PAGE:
3.1. Fault Characteristics

Taking phase , for example, the upper and lower arms energy of MMC and can be expressed as [20]wherein is capacitance value; is the number of submodules of each bridge arm; , are, respectively, any submodule voltage of upper and lower arms of phase ; is frequency cycle; is DC voltage; is voltage modulation ratio, which ranges within ; , are, respectively, the upper and lower arms’ currents of phase ; and is the rated voltage of submodule during normal operation.

By formula (2), it can be seen, when the submodule of upper bridge arm of phase was fault and bypass, the number of submodules of bridge arm will be less than . In this case, the energy of upper bridge arm of phase will be less than the other bridge arm, causing the fluctuation of submodule capacitor voltage increase, eventually leading to fluctuations in DC current.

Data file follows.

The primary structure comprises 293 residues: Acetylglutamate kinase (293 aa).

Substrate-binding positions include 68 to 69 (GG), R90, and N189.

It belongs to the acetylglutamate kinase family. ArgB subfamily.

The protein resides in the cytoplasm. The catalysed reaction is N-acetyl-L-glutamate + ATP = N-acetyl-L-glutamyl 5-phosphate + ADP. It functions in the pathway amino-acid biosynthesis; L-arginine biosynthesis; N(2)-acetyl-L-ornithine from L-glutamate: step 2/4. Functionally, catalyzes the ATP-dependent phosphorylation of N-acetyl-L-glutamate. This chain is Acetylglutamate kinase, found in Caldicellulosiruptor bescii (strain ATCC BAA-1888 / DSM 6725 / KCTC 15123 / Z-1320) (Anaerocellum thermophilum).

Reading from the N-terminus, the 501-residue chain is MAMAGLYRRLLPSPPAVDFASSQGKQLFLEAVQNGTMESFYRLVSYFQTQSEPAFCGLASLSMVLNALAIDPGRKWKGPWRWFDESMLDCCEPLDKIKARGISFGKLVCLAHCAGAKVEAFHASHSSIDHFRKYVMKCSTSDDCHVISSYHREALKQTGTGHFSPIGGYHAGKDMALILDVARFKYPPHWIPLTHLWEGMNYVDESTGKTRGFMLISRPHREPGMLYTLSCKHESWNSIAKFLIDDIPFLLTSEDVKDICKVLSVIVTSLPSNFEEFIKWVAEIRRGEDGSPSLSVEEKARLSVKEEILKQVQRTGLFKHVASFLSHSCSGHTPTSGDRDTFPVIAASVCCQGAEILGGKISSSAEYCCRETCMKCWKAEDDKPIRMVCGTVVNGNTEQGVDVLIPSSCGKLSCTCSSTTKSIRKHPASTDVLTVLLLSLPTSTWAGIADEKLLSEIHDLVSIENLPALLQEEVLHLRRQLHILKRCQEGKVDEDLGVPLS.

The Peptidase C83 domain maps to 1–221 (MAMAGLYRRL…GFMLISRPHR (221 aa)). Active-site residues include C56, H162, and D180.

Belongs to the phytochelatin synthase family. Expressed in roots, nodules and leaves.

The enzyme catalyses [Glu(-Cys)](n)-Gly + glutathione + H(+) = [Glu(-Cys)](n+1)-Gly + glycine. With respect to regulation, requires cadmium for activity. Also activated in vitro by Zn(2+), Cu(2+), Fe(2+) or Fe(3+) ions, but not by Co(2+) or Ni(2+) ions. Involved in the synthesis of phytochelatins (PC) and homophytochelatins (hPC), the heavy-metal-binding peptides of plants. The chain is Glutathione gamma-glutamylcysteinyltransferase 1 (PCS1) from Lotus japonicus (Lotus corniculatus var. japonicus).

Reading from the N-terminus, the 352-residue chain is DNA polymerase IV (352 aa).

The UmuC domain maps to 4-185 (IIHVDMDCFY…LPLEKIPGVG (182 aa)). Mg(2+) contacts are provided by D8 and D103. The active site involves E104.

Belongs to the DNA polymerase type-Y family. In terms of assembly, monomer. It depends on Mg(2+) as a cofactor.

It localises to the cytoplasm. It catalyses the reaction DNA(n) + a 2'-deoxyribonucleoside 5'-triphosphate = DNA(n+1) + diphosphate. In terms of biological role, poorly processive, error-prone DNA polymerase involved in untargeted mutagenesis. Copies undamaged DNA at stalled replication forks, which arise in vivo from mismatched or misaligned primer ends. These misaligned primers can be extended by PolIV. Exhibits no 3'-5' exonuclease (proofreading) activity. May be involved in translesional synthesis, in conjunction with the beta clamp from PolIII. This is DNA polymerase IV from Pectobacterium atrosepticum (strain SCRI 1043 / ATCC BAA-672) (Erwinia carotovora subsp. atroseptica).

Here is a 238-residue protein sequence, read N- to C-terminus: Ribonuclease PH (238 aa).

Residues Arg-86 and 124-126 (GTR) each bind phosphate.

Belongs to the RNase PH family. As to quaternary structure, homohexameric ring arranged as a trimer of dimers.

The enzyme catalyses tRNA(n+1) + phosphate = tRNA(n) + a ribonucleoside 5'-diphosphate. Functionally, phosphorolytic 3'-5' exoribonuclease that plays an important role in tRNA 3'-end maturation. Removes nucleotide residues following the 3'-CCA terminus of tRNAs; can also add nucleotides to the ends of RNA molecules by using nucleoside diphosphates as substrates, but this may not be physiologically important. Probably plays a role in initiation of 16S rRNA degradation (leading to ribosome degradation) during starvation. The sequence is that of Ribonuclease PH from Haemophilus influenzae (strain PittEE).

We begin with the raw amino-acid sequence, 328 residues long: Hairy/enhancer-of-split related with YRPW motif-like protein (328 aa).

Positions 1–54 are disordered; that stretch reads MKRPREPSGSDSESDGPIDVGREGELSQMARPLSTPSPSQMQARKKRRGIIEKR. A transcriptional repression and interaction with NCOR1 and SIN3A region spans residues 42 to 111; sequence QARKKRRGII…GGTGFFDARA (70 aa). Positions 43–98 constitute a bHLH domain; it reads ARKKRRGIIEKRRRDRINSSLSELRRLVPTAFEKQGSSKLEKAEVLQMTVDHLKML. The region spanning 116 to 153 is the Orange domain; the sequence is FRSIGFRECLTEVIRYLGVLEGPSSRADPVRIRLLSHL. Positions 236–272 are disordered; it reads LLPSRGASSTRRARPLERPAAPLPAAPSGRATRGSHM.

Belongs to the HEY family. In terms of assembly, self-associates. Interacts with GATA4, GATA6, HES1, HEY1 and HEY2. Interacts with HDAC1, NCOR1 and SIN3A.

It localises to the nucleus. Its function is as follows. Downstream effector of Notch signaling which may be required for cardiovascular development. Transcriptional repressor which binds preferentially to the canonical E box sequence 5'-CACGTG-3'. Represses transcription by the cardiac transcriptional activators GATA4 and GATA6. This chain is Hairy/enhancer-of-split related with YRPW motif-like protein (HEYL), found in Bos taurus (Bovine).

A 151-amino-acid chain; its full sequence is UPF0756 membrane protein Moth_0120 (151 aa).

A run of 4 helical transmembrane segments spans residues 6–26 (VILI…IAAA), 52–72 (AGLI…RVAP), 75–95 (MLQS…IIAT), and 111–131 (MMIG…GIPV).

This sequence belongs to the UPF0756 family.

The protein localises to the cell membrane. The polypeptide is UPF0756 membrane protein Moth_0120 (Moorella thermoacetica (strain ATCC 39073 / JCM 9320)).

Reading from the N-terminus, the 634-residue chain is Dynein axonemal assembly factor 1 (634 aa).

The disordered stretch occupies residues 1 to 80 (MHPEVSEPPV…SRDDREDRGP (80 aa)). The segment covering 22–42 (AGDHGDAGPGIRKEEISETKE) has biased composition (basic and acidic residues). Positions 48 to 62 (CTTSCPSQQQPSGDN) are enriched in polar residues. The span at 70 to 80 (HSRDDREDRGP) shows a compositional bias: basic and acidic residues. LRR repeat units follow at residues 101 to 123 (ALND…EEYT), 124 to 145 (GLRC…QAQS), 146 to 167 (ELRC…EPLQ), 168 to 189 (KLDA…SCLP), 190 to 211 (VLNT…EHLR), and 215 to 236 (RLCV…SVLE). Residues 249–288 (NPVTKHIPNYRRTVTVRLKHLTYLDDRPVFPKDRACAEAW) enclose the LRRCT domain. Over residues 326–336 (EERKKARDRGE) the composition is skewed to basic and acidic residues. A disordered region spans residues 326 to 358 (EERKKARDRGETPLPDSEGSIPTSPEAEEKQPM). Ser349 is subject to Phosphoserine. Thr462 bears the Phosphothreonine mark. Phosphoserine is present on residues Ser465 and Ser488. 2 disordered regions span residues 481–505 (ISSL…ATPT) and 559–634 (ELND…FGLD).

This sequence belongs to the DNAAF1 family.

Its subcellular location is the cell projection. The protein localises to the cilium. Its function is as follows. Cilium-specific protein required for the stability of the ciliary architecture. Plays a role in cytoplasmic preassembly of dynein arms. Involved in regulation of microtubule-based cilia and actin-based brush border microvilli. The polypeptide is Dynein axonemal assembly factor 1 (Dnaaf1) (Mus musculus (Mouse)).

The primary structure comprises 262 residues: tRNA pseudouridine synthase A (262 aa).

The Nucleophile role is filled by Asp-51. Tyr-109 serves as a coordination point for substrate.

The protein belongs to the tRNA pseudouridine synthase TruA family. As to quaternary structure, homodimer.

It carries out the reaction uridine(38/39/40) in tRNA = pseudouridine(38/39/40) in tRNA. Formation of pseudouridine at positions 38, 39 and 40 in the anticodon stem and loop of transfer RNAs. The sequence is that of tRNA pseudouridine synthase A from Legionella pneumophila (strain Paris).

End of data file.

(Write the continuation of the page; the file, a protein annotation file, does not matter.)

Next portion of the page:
This part describes short-circuit fault of submodule caused by false triggering pulses which correspond to a fault at point 1 in Figure 1 and its simulation parameters are shown in Table 1. Moreover, the simulation waveforms of fault characteristics of submodule are shown in Figure 3. When  s, fault occurs in number 2 submodule of lower bridge arm of MMC1 phase because the upper and lower IGBT simultaneously turned on. Figure 3 shows that the capacitor voltage of fault submodule rapidly drops to 0 that means this submodule stops working and the output voltage of the fault phase will decrease. In addition, because of the parallel connection of three phases, DC current oscillates between the fault phase and the other two phases and may flow into bridge arm and pass through IGBT to cause the fluctuation of capacitor voltage of submodule.